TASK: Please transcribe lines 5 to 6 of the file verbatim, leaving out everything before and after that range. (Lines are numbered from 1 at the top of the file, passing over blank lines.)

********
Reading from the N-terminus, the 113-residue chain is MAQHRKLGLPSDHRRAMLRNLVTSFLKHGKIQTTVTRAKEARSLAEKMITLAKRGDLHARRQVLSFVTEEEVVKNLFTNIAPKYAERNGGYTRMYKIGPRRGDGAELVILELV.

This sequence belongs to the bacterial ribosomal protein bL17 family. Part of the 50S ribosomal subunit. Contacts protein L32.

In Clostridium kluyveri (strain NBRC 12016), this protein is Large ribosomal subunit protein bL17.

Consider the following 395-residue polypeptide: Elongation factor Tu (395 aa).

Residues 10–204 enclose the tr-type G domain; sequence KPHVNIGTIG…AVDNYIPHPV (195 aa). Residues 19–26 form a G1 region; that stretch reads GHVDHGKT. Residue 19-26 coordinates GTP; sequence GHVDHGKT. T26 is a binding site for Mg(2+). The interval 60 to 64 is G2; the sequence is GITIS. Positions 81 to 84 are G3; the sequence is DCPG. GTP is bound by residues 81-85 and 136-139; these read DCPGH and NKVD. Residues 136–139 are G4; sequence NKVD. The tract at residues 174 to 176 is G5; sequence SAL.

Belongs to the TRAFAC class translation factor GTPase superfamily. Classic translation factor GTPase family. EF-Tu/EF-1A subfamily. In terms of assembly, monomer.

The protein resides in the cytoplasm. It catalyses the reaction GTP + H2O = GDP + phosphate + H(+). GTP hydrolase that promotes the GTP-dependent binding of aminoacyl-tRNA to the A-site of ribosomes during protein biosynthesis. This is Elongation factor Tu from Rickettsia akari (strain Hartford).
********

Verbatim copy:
Residues 10–204 enclose the tr-type G domain; sequence KPHVNIGTIG…AVDNYIPHPV (195 aa). Residues 19–26 form a G1 region; that stretch reads GHVDHGKT. Residue 19-26 coordinates GTP; sequence GHVDHGKT. T26 is a binding site for Mg(2+). The interval 60 to 64 is G2; the sequence is GITIS. Positions 81 to 84 are G3; the sequence is DCPG. GTP is bound by residues 81-85 and 136-139; these read DCPGH and NKVD. Residues 136–139 are G4; sequence NKVD. The tract at residues 174 to 176 is G5; sequence SAL.

Belongs to the TRAFAC class translation factor GTPase superfamily. Classic translation factor GTPase family. EF-Tu/EF-1A subfamily. In terms of assembly, monomer.